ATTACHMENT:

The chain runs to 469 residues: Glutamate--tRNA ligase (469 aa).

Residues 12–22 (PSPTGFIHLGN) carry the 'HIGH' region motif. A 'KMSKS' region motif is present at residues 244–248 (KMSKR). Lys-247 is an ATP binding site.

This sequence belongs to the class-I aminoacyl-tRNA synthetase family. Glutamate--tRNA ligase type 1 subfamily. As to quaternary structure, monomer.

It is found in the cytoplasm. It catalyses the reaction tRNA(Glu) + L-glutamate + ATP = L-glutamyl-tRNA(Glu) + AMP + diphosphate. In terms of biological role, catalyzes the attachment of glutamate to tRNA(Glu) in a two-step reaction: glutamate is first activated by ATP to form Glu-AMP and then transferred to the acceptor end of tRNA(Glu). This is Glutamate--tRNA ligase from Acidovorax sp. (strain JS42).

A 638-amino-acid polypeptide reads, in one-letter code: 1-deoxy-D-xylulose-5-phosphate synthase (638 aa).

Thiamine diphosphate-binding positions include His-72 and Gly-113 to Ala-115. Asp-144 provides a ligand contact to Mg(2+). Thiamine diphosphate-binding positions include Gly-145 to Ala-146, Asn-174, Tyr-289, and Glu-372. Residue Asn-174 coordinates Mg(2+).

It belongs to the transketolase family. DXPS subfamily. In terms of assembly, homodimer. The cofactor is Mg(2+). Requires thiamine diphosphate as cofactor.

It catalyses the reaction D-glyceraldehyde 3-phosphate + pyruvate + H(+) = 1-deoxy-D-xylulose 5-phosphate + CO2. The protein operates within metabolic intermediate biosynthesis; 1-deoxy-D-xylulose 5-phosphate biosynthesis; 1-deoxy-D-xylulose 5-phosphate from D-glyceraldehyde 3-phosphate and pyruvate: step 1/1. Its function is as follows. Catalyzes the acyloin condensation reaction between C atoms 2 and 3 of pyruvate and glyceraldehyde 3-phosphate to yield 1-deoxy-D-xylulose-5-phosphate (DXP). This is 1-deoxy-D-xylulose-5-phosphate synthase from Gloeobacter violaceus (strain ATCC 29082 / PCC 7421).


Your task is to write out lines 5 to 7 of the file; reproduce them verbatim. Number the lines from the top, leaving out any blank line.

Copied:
A 638-amino-acid polypeptide reads, in one-letter code: 1-deoxy-D-xylulose-5-phosphate synthase (638 aa).

Thiamine diphosphate-binding positions include His-72 and Gly-113 to Ala-115. Asp-144 provides a ligand contact to Mg(2+). Thiamine diphosphate-binding positions include Gly-145 to Ala-146, Asn-174, Tyr-289, and Glu-372. Residue Asn-174 coordinates Mg(2+).

It belongs to the transketolase family. DXPS subfamily. In terms of assembly, homodimer. The cofactor is Mg(2+). Requires thiamine diphosphate as cofactor.